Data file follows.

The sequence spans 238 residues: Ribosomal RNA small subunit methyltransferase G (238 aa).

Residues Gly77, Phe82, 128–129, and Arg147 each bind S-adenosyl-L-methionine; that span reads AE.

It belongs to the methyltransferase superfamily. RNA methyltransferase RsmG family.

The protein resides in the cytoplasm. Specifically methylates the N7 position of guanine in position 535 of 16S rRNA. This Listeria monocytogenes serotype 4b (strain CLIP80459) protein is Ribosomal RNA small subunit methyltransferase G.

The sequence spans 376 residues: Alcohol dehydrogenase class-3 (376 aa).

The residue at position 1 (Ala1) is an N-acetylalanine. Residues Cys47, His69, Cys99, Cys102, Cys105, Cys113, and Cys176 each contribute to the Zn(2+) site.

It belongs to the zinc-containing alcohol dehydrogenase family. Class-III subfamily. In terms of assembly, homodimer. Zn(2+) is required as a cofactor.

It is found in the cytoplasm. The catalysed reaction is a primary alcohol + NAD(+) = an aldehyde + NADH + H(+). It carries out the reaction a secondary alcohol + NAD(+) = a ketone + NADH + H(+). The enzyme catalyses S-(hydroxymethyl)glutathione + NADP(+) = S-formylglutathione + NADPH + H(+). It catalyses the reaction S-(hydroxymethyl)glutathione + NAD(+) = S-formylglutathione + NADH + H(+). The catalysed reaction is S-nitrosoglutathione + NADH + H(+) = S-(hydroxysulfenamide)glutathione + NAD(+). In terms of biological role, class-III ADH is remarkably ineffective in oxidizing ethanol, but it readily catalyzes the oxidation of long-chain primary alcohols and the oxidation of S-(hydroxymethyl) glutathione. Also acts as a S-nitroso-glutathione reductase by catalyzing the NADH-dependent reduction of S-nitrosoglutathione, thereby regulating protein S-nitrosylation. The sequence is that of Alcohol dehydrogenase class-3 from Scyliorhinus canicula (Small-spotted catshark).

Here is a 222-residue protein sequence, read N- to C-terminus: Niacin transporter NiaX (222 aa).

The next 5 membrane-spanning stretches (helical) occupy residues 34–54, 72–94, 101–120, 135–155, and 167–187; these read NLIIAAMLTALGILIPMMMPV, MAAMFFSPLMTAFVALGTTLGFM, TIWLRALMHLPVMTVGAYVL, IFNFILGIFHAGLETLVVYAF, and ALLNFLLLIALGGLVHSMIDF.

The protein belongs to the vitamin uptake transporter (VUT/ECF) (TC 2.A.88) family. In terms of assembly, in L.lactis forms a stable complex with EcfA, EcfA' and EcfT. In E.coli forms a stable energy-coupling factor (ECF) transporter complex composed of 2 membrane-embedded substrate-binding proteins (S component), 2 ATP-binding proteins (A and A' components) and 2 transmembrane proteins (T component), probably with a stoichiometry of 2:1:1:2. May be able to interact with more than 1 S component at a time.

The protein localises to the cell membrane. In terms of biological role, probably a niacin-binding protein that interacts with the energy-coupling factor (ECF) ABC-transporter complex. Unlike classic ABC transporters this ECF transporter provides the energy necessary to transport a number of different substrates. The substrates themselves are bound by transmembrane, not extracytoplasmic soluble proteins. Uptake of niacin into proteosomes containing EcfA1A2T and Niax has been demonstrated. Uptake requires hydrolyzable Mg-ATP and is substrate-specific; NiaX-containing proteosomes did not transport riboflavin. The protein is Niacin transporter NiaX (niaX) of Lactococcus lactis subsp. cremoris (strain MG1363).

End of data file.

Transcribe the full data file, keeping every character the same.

The sequence spans 238 residues: Ribosomal RNA small subunit methyltransferase G (238 aa).

Residues Gly77, Phe82, 128–129, and Arg147 each bind S-adenosyl-L-methionine; that span reads AE.

It belongs to the methyltransferase superfamily. RNA methyltransferase RsmG family.

The protein resides in the cytoplasm. Specifically methylates the N7 position of guanine in position 535 of 16S rRNA. This Listeria monocytogenes serotype 4b (strain CLIP80459) protein is Ribosomal RNA small subunit methyltransferase G.

The sequence spans 376 residues: Alcohol dehydrogenase class-3 (376 aa).

The residue at position 1 (Ala1) is an N-acetylalanine. Residues Cys47, His69, Cys99, Cys102, Cys105, Cys113, and Cys176 each contribute to the Zn(2+) site.

It belongs to the zinc-containing alcohol dehydrogenase family. Class-III subfamily. In terms of assembly, homodimer. Zn(2+) is required as a cofactor.

It is found in the cytoplasm. The catalysed reaction is a primary alcohol + NAD(+) = an aldehyde + NADH + H(+). It carries out the reaction a secondary alcohol + NAD(+) = a ketone + NADH + H(+). The enzyme catalyses S-(hydroxymethyl)glutathione + NADP(+) = S-formylglutathione + NADPH + H(+). It catalyses the reaction S-(hydroxymethyl)glutathione + NAD(+) = S-formylglutathione + NADH + H(+). The catalysed reaction is S-nitrosoglutathione + NADH + H(+) = S-(hydroxysulfenamide)glutathione + NAD(+). In terms of biological role, class-III ADH is remarkably ineffective in oxidizing ethanol, but it readily catalyzes the oxidation of long-chain primary alcohols and the oxidation of S-(hydroxymethyl) glutathione. Also acts as a S-nitroso-glutathione reductase by catalyzing the NADH-dependent reduction of S-nitrosoglutathione, thereby regulating protein S-nitrosylation. The sequence is that of Alcohol dehydrogenase class-3 from Scyliorhinus canicula (Small-spotted catshark).

Here is a 222-residue protein sequence, read N- to C-terminus: Niacin transporter NiaX (222 aa).

The next 5 membrane-spanning stretches (helical) occupy residues 34–54, 72–94, 101–120, 135–155, and 167–187; these read NLIIAAMLTALGILIPMMMPV, MAAMFFSPLMTAFVALGTTLGFM, TIWLRALMHLPVMTVGAYVL, IFNFILGIFHAGLETLVVYAF, and ALLNFLLLIALGGLVHSMIDF.

The protein belongs to the vitamin uptake transporter (VUT/ECF) (TC 2.A.88) family. In terms of assembly, in L.lactis forms a stable complex with EcfA, EcfA' and EcfT. In E.coli forms a stable energy-coupling factor (ECF) transporter complex composed of 2 membrane-embedded substrate-binding proteins (S component), 2 ATP-binding proteins (A and A' components) and 2 transmembrane proteins (T component), probably with a stoichiometry of 2:1:1:2. May be able to interact with more than 1 S component at a time.

The protein localises to the cell membrane. In terms of biological role, probably a niacin-binding protein that interacts with the energy-coupling factor (ECF) ABC-transporter complex. Unlike classic ABC transporters this ECF transporter provides the energy necessary to transport a number of different substrates. The substrates themselves are bound by transmembrane, not extracytoplasmic soluble proteins. Uptake of niacin into proteosomes containing EcfA1A2T and Niax has been demonstrated. Uptake requires hydrolyzable Mg-ATP and is substrate-specific; NiaX-containing proteosomes did not transport riboflavin. The protein is Niacin transporter NiaX (niaX) of Lactococcus lactis subsp. cremoris (strain MG1363).